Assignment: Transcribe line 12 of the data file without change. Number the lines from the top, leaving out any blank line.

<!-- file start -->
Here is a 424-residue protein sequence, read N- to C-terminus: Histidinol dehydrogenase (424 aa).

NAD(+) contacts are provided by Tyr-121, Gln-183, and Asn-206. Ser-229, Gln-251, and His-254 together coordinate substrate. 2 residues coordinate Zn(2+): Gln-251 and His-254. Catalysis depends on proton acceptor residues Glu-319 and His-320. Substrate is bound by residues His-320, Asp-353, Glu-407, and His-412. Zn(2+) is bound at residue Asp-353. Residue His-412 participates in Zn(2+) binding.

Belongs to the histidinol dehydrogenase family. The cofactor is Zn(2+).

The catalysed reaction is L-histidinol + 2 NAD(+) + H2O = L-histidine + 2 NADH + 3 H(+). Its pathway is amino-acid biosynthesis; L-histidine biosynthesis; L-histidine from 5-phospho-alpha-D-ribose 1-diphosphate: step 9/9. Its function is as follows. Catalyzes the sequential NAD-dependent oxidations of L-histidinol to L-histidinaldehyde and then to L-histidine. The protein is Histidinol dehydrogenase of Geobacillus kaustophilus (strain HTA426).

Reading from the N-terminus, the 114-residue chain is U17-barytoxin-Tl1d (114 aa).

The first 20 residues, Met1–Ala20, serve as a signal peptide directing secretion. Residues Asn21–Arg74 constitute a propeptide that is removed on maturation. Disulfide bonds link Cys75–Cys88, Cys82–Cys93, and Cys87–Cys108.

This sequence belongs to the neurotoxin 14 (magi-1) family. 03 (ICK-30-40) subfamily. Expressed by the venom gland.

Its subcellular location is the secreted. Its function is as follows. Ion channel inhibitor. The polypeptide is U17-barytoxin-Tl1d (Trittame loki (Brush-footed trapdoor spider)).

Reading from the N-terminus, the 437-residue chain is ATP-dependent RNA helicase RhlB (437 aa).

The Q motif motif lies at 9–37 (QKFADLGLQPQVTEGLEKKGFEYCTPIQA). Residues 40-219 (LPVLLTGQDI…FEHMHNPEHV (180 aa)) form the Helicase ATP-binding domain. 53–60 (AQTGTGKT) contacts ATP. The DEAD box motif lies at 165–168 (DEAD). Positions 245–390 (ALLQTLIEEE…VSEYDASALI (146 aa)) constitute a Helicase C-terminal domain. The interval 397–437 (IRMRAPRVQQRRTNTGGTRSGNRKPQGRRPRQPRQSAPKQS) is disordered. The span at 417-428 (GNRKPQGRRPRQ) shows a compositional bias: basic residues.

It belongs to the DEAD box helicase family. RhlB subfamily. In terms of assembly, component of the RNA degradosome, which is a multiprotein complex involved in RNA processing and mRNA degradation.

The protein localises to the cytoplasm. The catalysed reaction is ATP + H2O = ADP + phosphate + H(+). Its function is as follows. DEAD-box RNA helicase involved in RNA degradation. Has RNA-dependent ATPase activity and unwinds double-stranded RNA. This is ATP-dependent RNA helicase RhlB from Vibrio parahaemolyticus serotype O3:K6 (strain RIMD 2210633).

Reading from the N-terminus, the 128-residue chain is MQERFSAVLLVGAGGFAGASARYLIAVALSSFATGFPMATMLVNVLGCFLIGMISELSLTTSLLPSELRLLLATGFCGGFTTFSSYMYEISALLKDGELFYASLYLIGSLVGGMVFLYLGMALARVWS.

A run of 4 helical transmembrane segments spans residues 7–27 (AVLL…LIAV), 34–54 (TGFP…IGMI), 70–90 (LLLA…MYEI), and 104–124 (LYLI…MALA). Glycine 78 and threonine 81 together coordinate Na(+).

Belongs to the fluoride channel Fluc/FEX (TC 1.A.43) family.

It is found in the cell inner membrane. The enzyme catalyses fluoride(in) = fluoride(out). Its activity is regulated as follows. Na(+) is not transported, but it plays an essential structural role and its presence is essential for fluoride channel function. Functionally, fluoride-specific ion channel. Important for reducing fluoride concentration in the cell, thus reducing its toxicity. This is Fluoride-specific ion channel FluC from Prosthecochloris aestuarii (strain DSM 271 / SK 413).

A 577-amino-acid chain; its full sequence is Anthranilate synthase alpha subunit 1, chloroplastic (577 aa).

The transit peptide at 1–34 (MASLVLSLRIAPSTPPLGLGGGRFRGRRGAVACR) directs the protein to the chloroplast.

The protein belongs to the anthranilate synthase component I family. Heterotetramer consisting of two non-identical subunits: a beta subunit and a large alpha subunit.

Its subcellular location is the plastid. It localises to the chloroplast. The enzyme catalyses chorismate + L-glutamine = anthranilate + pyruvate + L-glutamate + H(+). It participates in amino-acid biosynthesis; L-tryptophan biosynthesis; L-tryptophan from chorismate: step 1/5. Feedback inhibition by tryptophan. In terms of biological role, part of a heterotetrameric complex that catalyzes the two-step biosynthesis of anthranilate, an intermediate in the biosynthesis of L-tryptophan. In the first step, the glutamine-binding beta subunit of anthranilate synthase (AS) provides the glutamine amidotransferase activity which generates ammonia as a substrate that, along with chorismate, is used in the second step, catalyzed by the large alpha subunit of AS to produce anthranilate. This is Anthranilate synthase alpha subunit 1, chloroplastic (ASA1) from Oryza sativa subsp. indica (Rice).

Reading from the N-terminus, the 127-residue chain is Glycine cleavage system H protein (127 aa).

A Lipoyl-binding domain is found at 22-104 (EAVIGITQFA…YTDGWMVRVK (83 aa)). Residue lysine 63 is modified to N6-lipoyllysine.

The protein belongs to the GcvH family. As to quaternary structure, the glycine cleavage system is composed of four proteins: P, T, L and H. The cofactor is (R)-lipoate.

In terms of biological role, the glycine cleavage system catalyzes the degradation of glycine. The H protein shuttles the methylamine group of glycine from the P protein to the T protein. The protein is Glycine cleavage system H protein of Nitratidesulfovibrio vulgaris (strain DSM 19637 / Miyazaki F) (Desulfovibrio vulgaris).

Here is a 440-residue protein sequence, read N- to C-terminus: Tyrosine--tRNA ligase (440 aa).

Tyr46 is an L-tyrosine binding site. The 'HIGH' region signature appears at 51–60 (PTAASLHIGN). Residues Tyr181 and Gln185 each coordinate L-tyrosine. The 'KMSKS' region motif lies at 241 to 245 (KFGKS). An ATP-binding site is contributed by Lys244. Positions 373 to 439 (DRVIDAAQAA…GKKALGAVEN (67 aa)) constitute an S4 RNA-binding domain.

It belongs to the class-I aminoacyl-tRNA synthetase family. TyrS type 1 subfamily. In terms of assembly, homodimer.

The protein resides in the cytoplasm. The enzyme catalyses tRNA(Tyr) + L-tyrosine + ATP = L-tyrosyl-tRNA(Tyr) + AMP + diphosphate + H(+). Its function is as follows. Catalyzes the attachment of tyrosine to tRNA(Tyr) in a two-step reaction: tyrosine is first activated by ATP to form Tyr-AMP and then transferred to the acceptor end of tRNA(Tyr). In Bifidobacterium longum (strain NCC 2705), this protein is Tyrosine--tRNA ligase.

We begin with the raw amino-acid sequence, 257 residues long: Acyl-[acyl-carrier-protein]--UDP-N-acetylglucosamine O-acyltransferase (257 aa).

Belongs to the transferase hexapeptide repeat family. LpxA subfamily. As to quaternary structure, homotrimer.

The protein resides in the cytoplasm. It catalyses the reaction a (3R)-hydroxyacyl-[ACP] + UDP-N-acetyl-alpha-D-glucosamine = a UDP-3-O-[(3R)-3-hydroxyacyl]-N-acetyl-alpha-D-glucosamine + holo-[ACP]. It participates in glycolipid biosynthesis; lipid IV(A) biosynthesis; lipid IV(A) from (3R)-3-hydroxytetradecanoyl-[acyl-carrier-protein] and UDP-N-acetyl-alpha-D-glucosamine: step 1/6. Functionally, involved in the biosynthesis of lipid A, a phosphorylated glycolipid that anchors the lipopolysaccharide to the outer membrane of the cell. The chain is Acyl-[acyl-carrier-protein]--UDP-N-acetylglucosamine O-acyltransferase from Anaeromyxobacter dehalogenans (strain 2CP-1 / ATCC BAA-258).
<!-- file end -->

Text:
The protein localises to the cytoplasm. The catalysed reaction is ATP + H2O = ADP + phosphate + H(+). Its function is as follows. DEAD-box RNA helicase involved in RNA degradation. Has RNA-dependent ATPase activity and unwinds double-stranded RNA. This is ATP-dependent RNA helicase RhlB from Vibrio parahaemolyticus serotype O3:K6 (strain RIMD 2210633).